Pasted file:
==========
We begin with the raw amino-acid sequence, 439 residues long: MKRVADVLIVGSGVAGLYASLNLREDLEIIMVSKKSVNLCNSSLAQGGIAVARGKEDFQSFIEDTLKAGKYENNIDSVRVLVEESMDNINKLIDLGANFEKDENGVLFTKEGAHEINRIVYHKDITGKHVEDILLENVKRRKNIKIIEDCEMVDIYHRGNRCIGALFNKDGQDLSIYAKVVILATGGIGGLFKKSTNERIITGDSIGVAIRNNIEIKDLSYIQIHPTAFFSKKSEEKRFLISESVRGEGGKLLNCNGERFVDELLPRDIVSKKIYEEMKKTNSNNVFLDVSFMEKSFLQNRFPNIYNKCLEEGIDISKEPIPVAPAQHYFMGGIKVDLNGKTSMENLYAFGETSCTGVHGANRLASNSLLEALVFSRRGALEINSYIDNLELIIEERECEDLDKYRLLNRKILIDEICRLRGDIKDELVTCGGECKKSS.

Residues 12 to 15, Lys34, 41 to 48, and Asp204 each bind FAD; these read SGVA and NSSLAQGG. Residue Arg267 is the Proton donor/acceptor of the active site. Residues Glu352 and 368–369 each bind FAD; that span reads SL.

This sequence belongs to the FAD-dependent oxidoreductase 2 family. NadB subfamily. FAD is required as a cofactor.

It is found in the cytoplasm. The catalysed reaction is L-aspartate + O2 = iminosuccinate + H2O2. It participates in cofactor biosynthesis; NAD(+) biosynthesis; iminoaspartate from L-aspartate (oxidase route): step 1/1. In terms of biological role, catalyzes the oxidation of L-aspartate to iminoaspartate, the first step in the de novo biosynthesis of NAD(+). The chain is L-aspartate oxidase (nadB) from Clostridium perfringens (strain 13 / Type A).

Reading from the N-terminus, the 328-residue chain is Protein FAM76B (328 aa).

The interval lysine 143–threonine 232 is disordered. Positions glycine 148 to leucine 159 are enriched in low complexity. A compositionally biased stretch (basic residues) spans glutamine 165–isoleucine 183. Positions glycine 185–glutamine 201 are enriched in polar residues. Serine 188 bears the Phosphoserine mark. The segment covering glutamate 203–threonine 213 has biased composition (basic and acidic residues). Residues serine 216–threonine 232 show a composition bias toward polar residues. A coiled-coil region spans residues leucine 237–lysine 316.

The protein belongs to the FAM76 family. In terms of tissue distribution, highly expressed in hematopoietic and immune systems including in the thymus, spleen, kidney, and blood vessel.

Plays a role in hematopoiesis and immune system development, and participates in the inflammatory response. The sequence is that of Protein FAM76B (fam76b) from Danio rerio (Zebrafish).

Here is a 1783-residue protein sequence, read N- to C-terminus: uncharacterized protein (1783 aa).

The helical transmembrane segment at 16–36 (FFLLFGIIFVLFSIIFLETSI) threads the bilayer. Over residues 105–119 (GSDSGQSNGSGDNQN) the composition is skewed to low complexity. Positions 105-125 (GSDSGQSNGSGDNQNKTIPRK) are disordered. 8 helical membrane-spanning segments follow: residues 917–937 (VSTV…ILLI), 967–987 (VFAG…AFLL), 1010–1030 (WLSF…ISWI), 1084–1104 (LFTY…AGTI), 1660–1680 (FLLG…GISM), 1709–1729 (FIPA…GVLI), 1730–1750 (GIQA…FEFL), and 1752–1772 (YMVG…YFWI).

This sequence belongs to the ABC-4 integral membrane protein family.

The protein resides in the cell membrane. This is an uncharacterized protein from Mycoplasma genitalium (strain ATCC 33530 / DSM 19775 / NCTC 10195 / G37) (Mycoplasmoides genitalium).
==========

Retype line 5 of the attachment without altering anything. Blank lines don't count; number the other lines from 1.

Reading from the N-terminus, the 328-residue chain is Protein FAM76B (328 aa).